The Only Mistake You Can Make

When we get this close to Holy Week, many Catholics are looking back over their efforts since Ash Wednesday and grading them “E” for “echhh.”

Maybe your Lent hasn't been very meaningful because you’ve just been slacking off, because Lent is hard. Maybe you just don’t feel like reining in even your little bad habits. Or maybe you could probably manage to change some physical habit, but the idea of facing God sincerely is just a little too much, and you’d just . . . rather not. You're not proud of it, but your plan is to keep your head down so as not to attract attention, and soon it will be Easter and you can eat candy and feel guilty, and then you’ll be safely back in ordinary time before you know it.

Not cool, Catholics. Not cool. 

Or, maybe your Lent hasn't been very meaningful because you're crushing it -- on the outside. But what about on the inside? Strangely enough, Catholics who have been busy penitential bees for the last several weeks may be in exactly the same spot as the slackers, without realizing it. It's entirely possible to keep up a hectic schedule of fasting, almsgiving, good works, sacrifices, and devotions in a way that completely avoids actually placing ourselves in the presence of God. 

Not cool either, Catholics. Not cool either.

Lent is about one thing, above all others: coming closer to God. Life is about one thing, above all others: coming closer to God. It's not possible to come closer to God unless we talk to Him, sincerely, every single day. One open-hearted sentence makes a world of difference, even if every other moment of your day is taken up with mundane things. It would be better to speak one open-hearted sentence to God than to say fifteen decades on your knees, if those fifteen decades are done to impress yourself, or to impress someone else, or to check "Lent" off your list, or for any other trivial reason you could concoct. 

Fr. Robert Barron speaks of "the disorienting quality of real prayer," which he describes as the kind of experience that, like a great work of art or an encounter with true beauty, "break[s] us out of the prison of our self-absorption." He says, "We need the good — in one form or another — to burst through the carapace of our fearful self-regard."

Barron gives us the example of the publican in Luke 18:9-14, and how his prayer differs from the self-congratulatory prayer of the Pharisee:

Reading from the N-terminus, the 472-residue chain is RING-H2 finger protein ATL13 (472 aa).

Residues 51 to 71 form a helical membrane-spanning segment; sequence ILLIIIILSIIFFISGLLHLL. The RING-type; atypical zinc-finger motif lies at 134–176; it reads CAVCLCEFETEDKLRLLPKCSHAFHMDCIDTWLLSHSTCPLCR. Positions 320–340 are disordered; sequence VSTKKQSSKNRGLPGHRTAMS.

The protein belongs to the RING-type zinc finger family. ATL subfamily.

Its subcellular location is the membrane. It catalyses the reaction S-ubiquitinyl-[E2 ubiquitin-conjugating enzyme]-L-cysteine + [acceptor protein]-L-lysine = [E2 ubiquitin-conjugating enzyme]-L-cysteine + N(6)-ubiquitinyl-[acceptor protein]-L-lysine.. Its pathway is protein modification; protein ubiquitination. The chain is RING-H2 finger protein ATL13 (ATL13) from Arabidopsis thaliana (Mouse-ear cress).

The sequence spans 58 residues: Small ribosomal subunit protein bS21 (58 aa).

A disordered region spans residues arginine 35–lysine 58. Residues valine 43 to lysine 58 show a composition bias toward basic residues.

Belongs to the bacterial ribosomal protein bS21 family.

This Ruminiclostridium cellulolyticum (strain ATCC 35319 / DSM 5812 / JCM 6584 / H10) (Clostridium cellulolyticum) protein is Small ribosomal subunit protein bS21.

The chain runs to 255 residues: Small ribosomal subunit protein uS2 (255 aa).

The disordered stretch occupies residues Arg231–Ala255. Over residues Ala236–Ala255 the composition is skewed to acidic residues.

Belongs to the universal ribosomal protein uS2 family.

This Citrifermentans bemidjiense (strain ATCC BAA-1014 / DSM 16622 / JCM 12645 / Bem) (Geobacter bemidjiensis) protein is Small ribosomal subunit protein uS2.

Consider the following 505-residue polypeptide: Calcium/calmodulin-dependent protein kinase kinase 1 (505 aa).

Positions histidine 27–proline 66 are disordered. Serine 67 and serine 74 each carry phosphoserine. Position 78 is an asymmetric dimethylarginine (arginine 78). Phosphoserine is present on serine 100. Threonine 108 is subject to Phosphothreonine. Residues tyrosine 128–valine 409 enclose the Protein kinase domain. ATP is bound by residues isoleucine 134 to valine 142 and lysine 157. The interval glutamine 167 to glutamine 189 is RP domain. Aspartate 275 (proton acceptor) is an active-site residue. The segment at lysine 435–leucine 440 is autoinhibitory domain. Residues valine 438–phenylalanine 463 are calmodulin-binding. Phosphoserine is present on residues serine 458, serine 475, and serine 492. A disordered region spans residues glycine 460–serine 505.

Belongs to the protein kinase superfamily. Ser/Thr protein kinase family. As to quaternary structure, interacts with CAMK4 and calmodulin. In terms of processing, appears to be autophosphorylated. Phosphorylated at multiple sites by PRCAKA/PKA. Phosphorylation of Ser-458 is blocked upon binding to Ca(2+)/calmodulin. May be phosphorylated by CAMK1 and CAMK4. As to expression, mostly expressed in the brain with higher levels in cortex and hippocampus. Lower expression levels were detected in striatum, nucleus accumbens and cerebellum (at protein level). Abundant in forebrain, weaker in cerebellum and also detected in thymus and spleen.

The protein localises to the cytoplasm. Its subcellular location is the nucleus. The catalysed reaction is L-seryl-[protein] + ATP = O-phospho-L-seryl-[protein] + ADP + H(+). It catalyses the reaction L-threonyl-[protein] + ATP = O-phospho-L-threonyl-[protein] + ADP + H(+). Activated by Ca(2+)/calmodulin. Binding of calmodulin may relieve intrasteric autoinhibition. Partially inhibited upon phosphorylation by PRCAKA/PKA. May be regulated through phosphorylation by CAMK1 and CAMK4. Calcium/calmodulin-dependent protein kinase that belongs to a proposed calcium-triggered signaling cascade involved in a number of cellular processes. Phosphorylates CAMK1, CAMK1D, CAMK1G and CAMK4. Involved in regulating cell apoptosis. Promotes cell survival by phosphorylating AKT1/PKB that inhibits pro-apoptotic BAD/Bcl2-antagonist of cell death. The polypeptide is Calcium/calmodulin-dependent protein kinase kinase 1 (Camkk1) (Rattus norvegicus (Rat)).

This man realizes he is in the presence of a power that he cannot even in principle manipulate or control; and he signals with his body, accordingly, that he is positioned by this higher authority. Then he speaks with a simple eloquence: “he beat his breast and prayed, ‘O God, be merciful to me, a sinner.'” Though it is articulate speech, proceeding from the mind and will of the publican, it is not language that confirms the independence and power of the speaker, just the contrary. It is more of a cry or a groan, an acknowledgement that he needs to receive something, this mysterious mercy for which he begs.

Simple as it may be, sincerity like this isn't always easy to achieve. That "carapice" Barron speaks of constantly renews itself. You can't just break through it once, in one glorious moment of truth, and then waft away on your pretty new wings that will carry you straight up to paradise. Conversion of heart is a long process, not a moment, and the effects of original sin come creeping back constantly, and have to be scrubbed away constantly, over and over again. But as Father Barron says, the real goal is disorienting ourselves from our self-imposed prison of self-regard, and re-orienting ourselves correctly: positioning ourselves in the proper relation to God. 

And God isn't fussy! The smallest effort will be received by Him with joy. If the best we can do is tell God, "I know I'm not praying right. Please help," then that's a sincere prayer, too. The only real mistake you can make is to do nothing. Nothing is the one thing the devil is hoping for. Nothing is his stock in trade. Nothing is his dearest wish for you, forever. 

So don't give it to him. Instead, give God something -- something sincere, no matter how brief or inarticulate. Have you made a sincere prayer today? If not, then stop and do it now! O God, be merciful to me, a sinner. That works. It works like you wouldn't believe, thanks be to God.